Comics (or Best Graphic Story): I’m in love with Hawkeye, Saga, and Chew at the moment. There are certainly other projects out there that merit attention, but I’m putting those three on the nomination ballot without a second thought.
As for Best Dramatic Presentation: basically you should just go read Andrea Phillips’ post on the subject, because she nails it. If you don’t want to click on the link (and why do you hate links, really? Meditate on that.): she argues that this is the time to nominate a game for Best Dramatic Presentation. I wholeheartedly agree. An immense amount of creative genre work is being done, today, in interactive media. Ignoring that is just silly. This was a great year for games with speculative elements, everything from The Last of Us all the way to the mad mad mad-fest of Saints Row IV.
And on a completely unrelated note: Arisia!
I’m on… um. A staggering number of events at Arisia next weekend. If you’re in the Boston area, drop by!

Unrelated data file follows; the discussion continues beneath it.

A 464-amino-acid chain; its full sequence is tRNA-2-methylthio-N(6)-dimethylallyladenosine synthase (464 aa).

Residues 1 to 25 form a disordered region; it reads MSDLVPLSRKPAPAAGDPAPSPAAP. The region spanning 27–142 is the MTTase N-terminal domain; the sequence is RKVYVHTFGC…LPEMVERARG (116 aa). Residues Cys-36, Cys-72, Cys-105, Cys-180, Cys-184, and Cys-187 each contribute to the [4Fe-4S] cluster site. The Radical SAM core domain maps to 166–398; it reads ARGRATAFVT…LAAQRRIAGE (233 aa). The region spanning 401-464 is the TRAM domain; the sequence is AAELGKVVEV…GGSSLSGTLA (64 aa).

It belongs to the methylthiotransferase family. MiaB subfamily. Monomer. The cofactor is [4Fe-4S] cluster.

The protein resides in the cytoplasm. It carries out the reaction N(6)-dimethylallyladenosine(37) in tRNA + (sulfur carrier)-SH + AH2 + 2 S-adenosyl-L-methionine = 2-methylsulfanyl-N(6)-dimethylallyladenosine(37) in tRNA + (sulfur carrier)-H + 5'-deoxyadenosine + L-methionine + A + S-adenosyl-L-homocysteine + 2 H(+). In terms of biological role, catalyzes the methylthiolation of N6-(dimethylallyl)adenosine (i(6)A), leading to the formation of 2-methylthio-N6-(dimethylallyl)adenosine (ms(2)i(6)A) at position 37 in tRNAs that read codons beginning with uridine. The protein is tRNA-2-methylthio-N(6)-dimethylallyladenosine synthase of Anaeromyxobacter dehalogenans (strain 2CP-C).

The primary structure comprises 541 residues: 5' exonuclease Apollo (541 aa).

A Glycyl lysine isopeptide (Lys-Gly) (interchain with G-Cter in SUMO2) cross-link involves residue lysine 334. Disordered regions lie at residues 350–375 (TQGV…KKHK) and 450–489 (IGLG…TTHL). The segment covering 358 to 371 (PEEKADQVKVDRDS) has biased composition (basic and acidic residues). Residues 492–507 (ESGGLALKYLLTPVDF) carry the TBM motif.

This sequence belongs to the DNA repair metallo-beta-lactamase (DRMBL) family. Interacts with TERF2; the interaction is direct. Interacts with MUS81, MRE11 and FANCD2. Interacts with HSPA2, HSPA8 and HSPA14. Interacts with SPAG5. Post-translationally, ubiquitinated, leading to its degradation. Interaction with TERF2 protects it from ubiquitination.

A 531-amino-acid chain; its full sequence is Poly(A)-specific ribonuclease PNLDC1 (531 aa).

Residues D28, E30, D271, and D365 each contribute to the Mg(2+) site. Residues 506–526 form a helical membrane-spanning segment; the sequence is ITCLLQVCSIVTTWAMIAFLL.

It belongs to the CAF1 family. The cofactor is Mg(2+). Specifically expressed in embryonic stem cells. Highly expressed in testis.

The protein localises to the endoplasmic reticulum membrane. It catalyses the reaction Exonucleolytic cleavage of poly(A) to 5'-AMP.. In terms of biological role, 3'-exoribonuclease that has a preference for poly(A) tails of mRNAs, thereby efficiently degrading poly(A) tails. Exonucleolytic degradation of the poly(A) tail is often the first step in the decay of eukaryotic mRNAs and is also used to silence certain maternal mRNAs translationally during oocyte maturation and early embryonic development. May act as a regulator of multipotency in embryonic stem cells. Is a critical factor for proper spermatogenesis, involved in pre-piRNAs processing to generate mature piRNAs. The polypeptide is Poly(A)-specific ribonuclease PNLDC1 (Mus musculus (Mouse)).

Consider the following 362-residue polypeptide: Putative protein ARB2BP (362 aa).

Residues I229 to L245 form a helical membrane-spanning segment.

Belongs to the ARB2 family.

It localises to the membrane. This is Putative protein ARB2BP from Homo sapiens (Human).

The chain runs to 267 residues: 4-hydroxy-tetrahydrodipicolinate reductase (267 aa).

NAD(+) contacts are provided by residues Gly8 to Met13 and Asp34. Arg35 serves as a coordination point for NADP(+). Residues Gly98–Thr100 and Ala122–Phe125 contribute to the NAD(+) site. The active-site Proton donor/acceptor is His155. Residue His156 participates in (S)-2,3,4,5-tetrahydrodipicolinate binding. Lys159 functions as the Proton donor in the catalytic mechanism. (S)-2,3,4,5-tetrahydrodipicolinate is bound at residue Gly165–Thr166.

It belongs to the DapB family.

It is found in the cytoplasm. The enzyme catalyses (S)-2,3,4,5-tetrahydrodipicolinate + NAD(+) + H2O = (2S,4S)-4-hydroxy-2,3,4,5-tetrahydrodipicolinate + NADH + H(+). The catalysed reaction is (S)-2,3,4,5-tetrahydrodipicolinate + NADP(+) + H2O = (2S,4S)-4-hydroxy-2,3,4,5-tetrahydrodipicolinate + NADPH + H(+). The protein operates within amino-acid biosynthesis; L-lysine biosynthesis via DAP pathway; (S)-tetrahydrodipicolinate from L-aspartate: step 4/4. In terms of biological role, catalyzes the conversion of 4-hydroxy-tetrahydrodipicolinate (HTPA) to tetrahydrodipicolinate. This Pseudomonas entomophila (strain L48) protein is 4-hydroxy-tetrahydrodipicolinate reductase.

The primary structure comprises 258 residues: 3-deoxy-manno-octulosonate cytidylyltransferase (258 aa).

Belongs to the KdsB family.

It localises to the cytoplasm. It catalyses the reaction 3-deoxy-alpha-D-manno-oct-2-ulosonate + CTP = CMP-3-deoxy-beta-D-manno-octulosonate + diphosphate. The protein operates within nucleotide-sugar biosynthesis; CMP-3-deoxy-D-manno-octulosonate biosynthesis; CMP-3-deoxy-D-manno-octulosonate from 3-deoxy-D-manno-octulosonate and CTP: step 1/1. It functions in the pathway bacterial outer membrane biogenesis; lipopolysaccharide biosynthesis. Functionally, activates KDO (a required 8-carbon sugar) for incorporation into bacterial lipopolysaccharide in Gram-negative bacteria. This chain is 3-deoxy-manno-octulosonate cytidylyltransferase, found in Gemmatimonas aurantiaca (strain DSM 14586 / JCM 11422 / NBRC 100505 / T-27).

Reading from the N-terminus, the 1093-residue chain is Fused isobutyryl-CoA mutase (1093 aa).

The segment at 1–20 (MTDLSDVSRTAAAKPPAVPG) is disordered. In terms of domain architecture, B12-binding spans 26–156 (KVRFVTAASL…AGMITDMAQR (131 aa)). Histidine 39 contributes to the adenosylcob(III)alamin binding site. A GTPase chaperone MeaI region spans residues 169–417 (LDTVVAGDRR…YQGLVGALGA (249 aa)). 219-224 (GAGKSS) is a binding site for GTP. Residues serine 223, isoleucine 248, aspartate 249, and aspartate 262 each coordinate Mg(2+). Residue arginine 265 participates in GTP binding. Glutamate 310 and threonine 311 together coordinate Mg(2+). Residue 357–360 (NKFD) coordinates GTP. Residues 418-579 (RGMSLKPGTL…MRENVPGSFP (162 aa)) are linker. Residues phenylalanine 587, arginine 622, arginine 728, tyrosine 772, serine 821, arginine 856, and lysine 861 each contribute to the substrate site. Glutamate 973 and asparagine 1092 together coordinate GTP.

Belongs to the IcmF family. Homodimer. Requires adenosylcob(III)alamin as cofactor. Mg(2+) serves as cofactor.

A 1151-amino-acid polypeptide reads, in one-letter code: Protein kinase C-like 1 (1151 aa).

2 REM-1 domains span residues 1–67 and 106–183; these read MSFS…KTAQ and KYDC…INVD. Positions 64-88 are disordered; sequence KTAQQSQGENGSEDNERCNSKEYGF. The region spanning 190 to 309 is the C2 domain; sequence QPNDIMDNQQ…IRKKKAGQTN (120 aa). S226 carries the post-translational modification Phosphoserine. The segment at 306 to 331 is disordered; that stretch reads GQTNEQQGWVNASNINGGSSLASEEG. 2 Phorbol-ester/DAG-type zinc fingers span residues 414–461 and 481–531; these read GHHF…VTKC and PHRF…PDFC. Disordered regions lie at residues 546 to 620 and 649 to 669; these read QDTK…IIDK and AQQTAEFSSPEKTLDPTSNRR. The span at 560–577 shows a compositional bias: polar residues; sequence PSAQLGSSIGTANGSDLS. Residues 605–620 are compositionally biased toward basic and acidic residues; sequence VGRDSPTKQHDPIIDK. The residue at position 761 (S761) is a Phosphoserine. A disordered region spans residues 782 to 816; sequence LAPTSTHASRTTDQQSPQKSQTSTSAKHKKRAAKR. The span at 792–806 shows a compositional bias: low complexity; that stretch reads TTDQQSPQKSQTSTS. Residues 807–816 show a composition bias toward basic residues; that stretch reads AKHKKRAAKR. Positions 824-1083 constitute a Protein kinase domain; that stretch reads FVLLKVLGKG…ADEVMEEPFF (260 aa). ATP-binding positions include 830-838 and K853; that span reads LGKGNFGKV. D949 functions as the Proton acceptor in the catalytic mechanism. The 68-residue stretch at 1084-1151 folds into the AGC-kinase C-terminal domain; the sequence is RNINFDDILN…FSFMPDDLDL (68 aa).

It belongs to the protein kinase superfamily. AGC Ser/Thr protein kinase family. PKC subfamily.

Friday, Jan 17, 7:oo PM—Autograph: Gladstone, Grant, Linzner— Writing, Signing— 1hr 15min— Autograph Space (1E)
Autograph session with Max Gladstone, April Grant, and Gordon Linzner.
Saturday, Jan 18, 5:00 PM—Rebuild of Evangelion— Anime, Panel— 1hr 15min— Revere (2)
[COME SEE ME BE A TOTAL ANIME GEEK GUYS IT WILL BE SO MUCH FUN / I AM GOING TO GET MYSELF IN SO MUCH TROUBLE]
3 out of 4 of the Rebuild of Evangelion movies have come out in Japan. It is a very unusual remake that starts veering away more and more from the beloved series that it comes from. Are they improvements on the originals or a confusing money grab? What do people expect from the anticipated conclusion?
Sunday, Jan 19, 10:00 AM – Interactivity in Fiction— Literature, Panel— 1hr 15min— Faneuil (3W)
[I TALK ABOUT CHOICE OF THE DEATHLESS AND GAMES AND STUFF]